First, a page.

"It’s really helped me to see the world differently. And I’ve really dived into my faith more," said Maggie Blake of Colby College in Waterville. “College is all happening, but this is what really matters.”

“Our students encounter Jesus and are changed by their relationship with him. They become the type of people who evangelize with their whole lives,” said Fr. Kyle Doustou, director of campus ministry for the Diocese of Portland. “It’s an investment in the future of the diocese.” 

The Appeal allows priests and lay chaplains to be present at Maine’s hospitals, including Maine Medical Center, Central Maine Medical Center, MaineGeneral Health, Northern Light Eastern Maine Medical Center, Southern Maine Health Care, and more. They offer patients comfort and encouragement, praying with them, and bringing them the Eucharist.

“Bringing some calm and some comfort and God’s love and mercy to those people who are in a very vulnerable place is something that I enjoy,” said Fr. Kevin Upham, a hospital chaplain at Maine Medical Center in Portland. “It does lift people up so that they feel better, whereas if they are alone, it can wear on a person. The physical, the mental, and the spiritual are all connected.”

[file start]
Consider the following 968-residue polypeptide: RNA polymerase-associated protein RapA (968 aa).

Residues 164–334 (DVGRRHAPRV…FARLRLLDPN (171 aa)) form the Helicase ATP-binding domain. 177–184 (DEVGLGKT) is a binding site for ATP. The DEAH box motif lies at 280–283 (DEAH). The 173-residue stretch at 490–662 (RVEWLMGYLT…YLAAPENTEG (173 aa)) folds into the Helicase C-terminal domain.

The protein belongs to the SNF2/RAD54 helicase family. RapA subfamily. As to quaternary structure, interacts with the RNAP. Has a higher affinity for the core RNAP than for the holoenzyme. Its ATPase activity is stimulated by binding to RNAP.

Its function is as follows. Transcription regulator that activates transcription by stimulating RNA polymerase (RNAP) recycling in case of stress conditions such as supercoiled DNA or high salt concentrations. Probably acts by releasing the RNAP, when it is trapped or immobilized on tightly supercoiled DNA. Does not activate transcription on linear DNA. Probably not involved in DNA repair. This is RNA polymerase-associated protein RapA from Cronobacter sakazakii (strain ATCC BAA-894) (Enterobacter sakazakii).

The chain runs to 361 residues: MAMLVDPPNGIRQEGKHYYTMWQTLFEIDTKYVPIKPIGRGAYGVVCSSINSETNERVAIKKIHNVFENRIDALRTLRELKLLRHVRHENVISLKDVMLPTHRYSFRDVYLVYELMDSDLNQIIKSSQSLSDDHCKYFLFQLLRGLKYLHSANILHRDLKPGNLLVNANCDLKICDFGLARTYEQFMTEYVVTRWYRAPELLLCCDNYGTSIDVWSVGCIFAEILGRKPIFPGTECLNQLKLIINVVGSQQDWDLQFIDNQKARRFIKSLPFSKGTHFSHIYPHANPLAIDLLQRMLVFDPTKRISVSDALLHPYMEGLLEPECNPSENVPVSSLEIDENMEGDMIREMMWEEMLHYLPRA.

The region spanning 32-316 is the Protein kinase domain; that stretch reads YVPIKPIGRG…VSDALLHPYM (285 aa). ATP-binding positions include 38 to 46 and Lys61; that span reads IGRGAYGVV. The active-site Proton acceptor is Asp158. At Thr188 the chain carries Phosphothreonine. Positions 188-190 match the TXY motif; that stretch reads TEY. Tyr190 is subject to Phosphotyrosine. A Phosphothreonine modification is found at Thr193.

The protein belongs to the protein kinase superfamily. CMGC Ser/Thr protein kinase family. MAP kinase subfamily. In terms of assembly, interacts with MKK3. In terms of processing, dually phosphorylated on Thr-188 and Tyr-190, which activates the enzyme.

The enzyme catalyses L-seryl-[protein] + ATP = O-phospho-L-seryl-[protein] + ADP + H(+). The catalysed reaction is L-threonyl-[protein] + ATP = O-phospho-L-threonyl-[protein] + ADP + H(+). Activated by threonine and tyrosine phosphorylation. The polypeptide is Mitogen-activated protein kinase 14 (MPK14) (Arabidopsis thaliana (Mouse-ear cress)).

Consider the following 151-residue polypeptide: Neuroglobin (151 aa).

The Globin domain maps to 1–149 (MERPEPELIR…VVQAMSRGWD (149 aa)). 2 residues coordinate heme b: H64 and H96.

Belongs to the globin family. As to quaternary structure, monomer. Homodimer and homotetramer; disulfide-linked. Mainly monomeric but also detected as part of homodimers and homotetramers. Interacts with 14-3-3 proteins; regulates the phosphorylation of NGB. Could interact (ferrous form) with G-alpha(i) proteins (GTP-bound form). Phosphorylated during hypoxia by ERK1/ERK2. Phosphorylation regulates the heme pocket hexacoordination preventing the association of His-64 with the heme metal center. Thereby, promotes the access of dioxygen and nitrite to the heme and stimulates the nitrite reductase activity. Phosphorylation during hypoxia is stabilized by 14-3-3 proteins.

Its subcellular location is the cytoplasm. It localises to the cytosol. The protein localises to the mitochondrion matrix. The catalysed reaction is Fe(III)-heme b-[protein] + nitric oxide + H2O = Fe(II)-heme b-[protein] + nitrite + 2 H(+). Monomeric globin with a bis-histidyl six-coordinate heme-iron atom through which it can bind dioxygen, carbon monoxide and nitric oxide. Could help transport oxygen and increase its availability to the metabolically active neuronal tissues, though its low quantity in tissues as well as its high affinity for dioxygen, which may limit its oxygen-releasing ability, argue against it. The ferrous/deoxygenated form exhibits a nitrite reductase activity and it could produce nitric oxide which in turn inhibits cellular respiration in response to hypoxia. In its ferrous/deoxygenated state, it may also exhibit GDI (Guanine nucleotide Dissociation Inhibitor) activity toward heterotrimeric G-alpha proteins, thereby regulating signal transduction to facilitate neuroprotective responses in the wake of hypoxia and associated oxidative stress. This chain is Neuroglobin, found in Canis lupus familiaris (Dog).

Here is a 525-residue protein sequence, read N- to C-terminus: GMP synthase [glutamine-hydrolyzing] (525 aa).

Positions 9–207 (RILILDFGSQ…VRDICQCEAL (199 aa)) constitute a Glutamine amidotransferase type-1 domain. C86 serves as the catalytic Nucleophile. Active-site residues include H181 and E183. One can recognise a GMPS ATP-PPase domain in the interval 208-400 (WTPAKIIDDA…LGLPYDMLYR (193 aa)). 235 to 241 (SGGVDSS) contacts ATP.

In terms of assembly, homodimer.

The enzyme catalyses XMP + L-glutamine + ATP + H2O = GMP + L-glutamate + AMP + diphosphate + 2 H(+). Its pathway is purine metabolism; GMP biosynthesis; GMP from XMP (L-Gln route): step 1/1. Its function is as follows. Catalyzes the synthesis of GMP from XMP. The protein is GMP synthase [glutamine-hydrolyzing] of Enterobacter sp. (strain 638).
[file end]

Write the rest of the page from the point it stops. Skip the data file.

Serving over 125 women across Maine, CourageLIVES, Maine’s first residential treatment program for survivors of sex trafficking as well as a safe house for women 18 years and older, is supported by the Appeal. The program provides food, clothing, shelter, and counseling for residents, and includes an outreach program for women who live elsewhere.